Before I begin my discussion on tragic heroes, I want to let everyone know that I will be offering a FREE online writing workshop beginning June 14 based on The Secret Language of Stories. 
Details and sign up will be available in April.
For a breakdown of the system visit my blog.

                                Macbeth and the Tragic Hero’s Journey

I’m often asked if the hero’s journey plot analysis works for all types of stories, such as those involving tragic heroes, so I thought I’d try it out on one of the most famous tragic heroes in literature – Macbeth. Macbeth is often taught in high school English courses during junior year, making it a pertinent story to analyze.

A tragic hero is a character who starts out with great promise. He is usually of noble heritage and held in high esteem by his peers, but a tragic flaw causes a fall from grace. At some point in the story, the tragic hero realizes he has made an irreversible error in judgement that will lead to his doom, but he faces his demise with honor.


Plot Analysis


Ordinary World – Duncan, the king of Scottland is at a military camp when he receives the news that Macbeth and Banquo, two of his generals, have defeated invading armies, one from Norway and one from Ireland.

Call and Response- On their way to meet with the king after their victories, Macbeth and Banquo come across three witches in a moor. The witches speak in riddles telling Macbeth that he will be made Thane of Cawdor and eventually King of Scotland.  They also proclaim that Banquo’s offspring will rule Scotland, though he himself will never be king. Both men are skeptical until they receive the news that Duncan has in fact named Macbeth Thane of Cawdor. Macbeth starts to wonder if the other parts of the prophecy might be true and what would be required of him to make it come to pass.

Macbeth starts out as brave and noble but the witches prophecy brings out the fatal flaw that make him a tragic hero – his desire for power and position and his ultimate willingness to do anything to succeed.

Mentors, Guides & Gifts- Macbeth tells his wife, Lady Macbeth, of the witches and their  prophecy and confides his misgivings about the possibility that he might have to commit murder to actualize the prediction. In the beginning, Lady Macbeth shares none of his hesitation and tells him he must kill King Duncan that very night while he is a guest in their home.

Macbeth’s reluctance and guilt are demonstrated through various hallucinations, the first and most memorable being the famous floating dagger. Although Macbeth does appear to have a conscience, it is not developed enough to keep him from committing murder. When he shows hesitancy, his wife challenges his manhood, thus propelling him to dark deeds.

Crossing- Macbeth gets the chamberlains drunk and then proceeds to stab Duncan to death. The next morning he blames the chamberlains for the murder of the king and kills them in a rage, supposedly to avenge the king’s death. This action represents crossing a line that cannot be uncrossed. Once the king's body is discovered, Macbeth forges ahead toward his goal, putting aside all of his previous reservations.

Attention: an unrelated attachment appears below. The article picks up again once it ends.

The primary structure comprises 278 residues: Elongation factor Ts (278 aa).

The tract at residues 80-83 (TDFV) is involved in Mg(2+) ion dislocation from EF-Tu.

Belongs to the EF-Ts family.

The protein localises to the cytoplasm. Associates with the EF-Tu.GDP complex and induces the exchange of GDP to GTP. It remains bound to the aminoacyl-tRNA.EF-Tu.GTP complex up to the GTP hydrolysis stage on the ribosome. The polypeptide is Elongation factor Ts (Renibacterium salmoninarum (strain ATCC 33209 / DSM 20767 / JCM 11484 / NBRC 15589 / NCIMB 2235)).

New World- Duncan's sons, Malcolm and Donalbain, flee fearing that whoever killed their father will come after them next. This has the result of casting suspicion on them for possibly hiring the chamberlains to kill Duncan. All of the lords, except for Macduff, agree to name Hamlet king. Macduff returns to his own castle rather than going to the coronation, thus arousing suspicion and fear in Macbeth.

Problem, Prize, & Plan-  Once Macbeth enters the world of murder and intrigue, he must commit other murders to secure his position. Fearing the part of the prophecy that claimed Banquo’s heirs would rule Scotland, Macbeth plots to send men to kill both Banquo and his son, Fleance. Although Lady Macbeth encouraged the murder of Duncan, she falters at the suggestion of more killings.

Midpoint Attempt- The killers are successful in murdering Banquo, but Fleance escapes. The prize of kingship feels tentative to Macbeth with Fleance still alive. The noblemen arrive for the banquet celebrating Macbeth's coronation, but he becomes distraught when the ghost of Banquo appears sitting in his chair. His bizarre behavior makes the noblemen begin to doubt his sanity and his ability to rule Scotland.

Downtime- Macbeth goes to the witches for counsel and they give him a false sense of security by telling him he will be safe until Birnham Wood comes to Dunsinane Castle. They give further false hope by proclaiming that Macbeth is incapable of being harmed by any man born of woman.

Chase & Escape- Macduff goes to England to meet up with Prince Malcolm and ask for assistance from King Edward to fight Macbeth. Feeling invincible, Macbeth orders his men to take over Macduff’s castle and kill Lady Macduff as well as her children. This action marks the total moral and mental disintegration of Macbeth since Lady Macduff and her young son are no real threat to him. When Macduff finds out of this treachery, he swears revenge and proceeds to Scotland with Malcolm and the English army to confront Macbeth.

Death & Transformation- Lady Macbeth descends into madness, wanders the castle, and claims she has blood on her hands that cannot be washed away. Macbeth prepares for the coming battle feeling secure because of the witches visions. He hears a cry and is informed that Lady Macbeth is dead.

Climax- In spite of his despair, Macbeth prepares for battle, still believing he is invincible, but when he hears that the English are using boughs cut from Birnham Wood to shield themselves as they approach Dunsinane Castle, he realizes that the witch’s twisted prophecies have really hinted at his doom. While fighting Macduff, Macbeth proclaims the man cannot kill him because no one “of woman born,” has the power to harm him. Macduff reveals that he was not "of woman born" but was actually "untimely ripped" from his mother's womb. He then proceeds to kill Macbeth.

Reward- Macduff cuts off Macbeth’s head, displaying it like a war trophy, and proclaims Malcolm king of Scotland. Malcolm states that he is adopting the English system of  peerage and is turning all of his thanes into earls. They are all invited to the coronation ceremony. Everyone is a winner, except of course, Macbeth and his wife.

In the end, everyone gets his (or her) just reward.